Selma Blair gets candid about childhood alcoholism, abuse, and her MS diagnosis in a new memoir

“I had so much shame and blame. I'm grateful I felt safe enough to put it on the page," she told People.

Equity In Entertainment Award Recipient Selma Blair arrives for the Hollywood Reporter's Women in En...

Selma Blair has long been a cultural figure who has captured the zeitgeist. She was an early aughts it girl, starring in iconic films like Legally Blonde, Cruel Intentions and The Sweetest Thing. Now, she’s taking on another title: author — and a very candid one, at that. In her debut memoir out May 17, Mean Baby, Blair discusses her history of alcoholism (which started when she was 7 years old), her experiences of sexual abuse, and her Multiple Sclerosis (MS).

In an excerpt published in People, she described the first time a man betrayed her trust. A dean at her Michigan boarding school, with whom Blair had formed a loving mentorship, took advantage of her at the end of one semester. “I really couldn't believe my good fortune in having such a wonderful mentor and friend. What hurt me from this was that he would make such a mistake. That was it,” she recalled of the devastation.

“We embraced. It felt too long and too still and too quiet,” she wrote. “His hand went to the small of my back, tracing the space just above my tailbone. His lips were on my mouth. Please, I thought. Please don't go under my pants, my dress-code-approved Ralph Lauren khakis into which I'd carefully tucked a plaid shirt Please. You are a grown-up and I love you; please do not put your hand inside my pants. But he did. It was a simple thing. He didn't rape me. He didn't threaten me. But he broke me. Nothing ever happened again, but I never felt safe.”

Blair confided in her mother, who advised her to keep the incident under wraps so as not to be labeled a “troubled girl” — something many women who report abuse are all too familiar with.

That wasn’t the only time Blair was sexually assaulted. She also recalled being raped “multiple times, because I was too drunk to say the words ‘Please. Stop.’” She noted one of those assaults, which occurred after a binge drinking episode during a college spring break trip, was violent. “I came out of each event quiet and ashamed.”

Blair’s decades-long battle with alcohol abuse first started when she was seven years old, sipping Manischewitz wine during Passover seders. “The first time I got drunk it was a revelation,” she wrote, noting that her first (sanctioned) sips of wine left her feeling “[filled] up with the warmth of God.” But, she continued, “The year I was seven, when we basically had Manischewitz on tap and no one was paying attention to my consumption level, I put it together: the feeling was not God but fermentation. I thought ‘Well this is a huge disappointment, but since it turns out I can get the warmth of the Lord from a bottle, thank God there's one right here.’ I got drunk that night. Very drunk. Eventually, I was put in my sister Katie's bed with her. In the morning, I didn't remember how I'd gotten there.”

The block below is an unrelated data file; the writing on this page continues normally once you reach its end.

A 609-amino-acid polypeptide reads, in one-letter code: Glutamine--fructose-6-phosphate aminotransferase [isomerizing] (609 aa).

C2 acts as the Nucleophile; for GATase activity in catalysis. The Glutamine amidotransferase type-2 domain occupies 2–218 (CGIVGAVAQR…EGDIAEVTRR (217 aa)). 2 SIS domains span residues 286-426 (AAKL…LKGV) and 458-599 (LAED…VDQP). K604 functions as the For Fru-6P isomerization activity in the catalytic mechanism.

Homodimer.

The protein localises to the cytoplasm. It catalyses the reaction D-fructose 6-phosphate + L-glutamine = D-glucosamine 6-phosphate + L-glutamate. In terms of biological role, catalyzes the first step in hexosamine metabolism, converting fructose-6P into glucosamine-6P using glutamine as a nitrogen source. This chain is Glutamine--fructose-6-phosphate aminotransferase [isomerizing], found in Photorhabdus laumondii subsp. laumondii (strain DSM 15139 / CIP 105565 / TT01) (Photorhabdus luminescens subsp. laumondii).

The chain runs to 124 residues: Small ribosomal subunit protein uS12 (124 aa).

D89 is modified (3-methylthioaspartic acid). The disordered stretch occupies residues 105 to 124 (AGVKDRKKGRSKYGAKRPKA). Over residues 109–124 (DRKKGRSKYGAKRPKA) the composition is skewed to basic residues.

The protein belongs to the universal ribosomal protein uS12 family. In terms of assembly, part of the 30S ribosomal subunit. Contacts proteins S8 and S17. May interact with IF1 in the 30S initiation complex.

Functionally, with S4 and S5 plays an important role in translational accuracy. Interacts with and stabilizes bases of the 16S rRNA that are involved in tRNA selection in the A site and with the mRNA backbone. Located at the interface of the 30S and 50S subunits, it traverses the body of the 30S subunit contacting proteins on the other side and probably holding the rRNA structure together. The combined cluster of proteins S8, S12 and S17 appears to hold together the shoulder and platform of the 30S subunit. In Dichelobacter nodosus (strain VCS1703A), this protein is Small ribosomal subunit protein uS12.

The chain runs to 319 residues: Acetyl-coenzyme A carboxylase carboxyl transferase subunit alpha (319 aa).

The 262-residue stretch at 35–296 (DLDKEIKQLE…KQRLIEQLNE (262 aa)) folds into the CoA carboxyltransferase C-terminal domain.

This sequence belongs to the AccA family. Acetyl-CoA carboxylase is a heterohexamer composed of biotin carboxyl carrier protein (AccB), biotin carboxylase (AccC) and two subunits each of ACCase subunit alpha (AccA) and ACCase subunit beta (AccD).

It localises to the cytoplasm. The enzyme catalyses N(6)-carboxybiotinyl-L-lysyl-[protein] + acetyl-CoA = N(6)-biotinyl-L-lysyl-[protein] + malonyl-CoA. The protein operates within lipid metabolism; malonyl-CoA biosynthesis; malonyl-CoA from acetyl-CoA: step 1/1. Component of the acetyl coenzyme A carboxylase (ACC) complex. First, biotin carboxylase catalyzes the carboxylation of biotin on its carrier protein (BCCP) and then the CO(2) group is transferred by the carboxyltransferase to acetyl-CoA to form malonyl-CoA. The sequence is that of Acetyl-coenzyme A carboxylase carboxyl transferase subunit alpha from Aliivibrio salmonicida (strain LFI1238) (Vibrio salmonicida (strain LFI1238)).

Blair’s drinking escalated as she grew older, but she has now been sober since 2016 — and in remission from her originally debilitating MS. In an interview Wednesday with Savannah Guthrie on Today, she admitted that the ramifications of her drinking might have distracted from early detection of her diagnosis. “It was definitely there for so long,” she said.

But writing through her trauma has helped the actress heal. “I did not realize that assault was so central in my life,” she told People. “I had so much shame and blame. I'm grateful I felt safe enough to put it on the page. And then can work on it with a therapist and with other writing, and really relieve that burden of shame on myself.”

And she didn’t just write it for herself; Blair is also hopeful that Mean Baby will be a balm for others as well. As she told People, “I wrote the book for my son . . . and for people trying to find the deepest hole to crawl into until the pain passes."